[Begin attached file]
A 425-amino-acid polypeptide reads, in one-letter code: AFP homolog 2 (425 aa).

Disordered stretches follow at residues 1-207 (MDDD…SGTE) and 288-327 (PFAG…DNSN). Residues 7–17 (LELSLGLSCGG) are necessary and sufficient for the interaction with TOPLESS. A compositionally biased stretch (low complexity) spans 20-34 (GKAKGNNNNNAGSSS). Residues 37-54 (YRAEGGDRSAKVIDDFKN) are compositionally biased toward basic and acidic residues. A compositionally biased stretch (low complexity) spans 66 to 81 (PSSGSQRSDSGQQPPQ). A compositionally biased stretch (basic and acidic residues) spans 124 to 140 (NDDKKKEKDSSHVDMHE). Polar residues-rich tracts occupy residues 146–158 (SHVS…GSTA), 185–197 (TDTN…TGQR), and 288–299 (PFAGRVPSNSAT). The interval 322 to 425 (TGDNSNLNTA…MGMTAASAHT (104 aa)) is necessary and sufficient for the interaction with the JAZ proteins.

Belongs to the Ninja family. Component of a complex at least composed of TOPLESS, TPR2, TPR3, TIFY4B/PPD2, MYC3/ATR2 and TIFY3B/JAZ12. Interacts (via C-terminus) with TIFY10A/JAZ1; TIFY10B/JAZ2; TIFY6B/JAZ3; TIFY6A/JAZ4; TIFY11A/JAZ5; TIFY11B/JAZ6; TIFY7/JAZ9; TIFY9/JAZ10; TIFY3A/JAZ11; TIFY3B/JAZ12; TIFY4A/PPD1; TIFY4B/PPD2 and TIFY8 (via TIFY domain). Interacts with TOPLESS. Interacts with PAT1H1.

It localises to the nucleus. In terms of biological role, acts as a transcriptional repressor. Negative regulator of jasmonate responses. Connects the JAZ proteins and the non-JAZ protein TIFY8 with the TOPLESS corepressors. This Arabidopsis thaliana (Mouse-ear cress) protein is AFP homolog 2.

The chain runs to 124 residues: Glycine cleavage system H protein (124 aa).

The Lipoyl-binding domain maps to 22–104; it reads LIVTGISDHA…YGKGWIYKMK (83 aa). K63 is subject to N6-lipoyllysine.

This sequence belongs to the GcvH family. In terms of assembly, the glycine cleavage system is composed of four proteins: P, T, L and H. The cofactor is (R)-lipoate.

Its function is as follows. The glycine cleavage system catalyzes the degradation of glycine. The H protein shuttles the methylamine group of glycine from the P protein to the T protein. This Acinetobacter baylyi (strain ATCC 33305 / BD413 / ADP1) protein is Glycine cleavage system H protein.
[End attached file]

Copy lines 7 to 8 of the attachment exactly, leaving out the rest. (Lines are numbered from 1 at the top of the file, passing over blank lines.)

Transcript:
This sequence belongs to the GcvH family. In terms of assembly, the glycine cleavage system is composed of four proteins: P, T, L and H. The cofactor is (R)-lipoate.

Its function is as follows. The glycine cleavage system catalyzes the degradation of glycine. The H protein shuttles the methylamine group of glycine from the P protein to the T protein. This Acinetobacter baylyi (strain ATCC 33305 / BD413 / ADP1) protein is Glycine cleavage system H protein.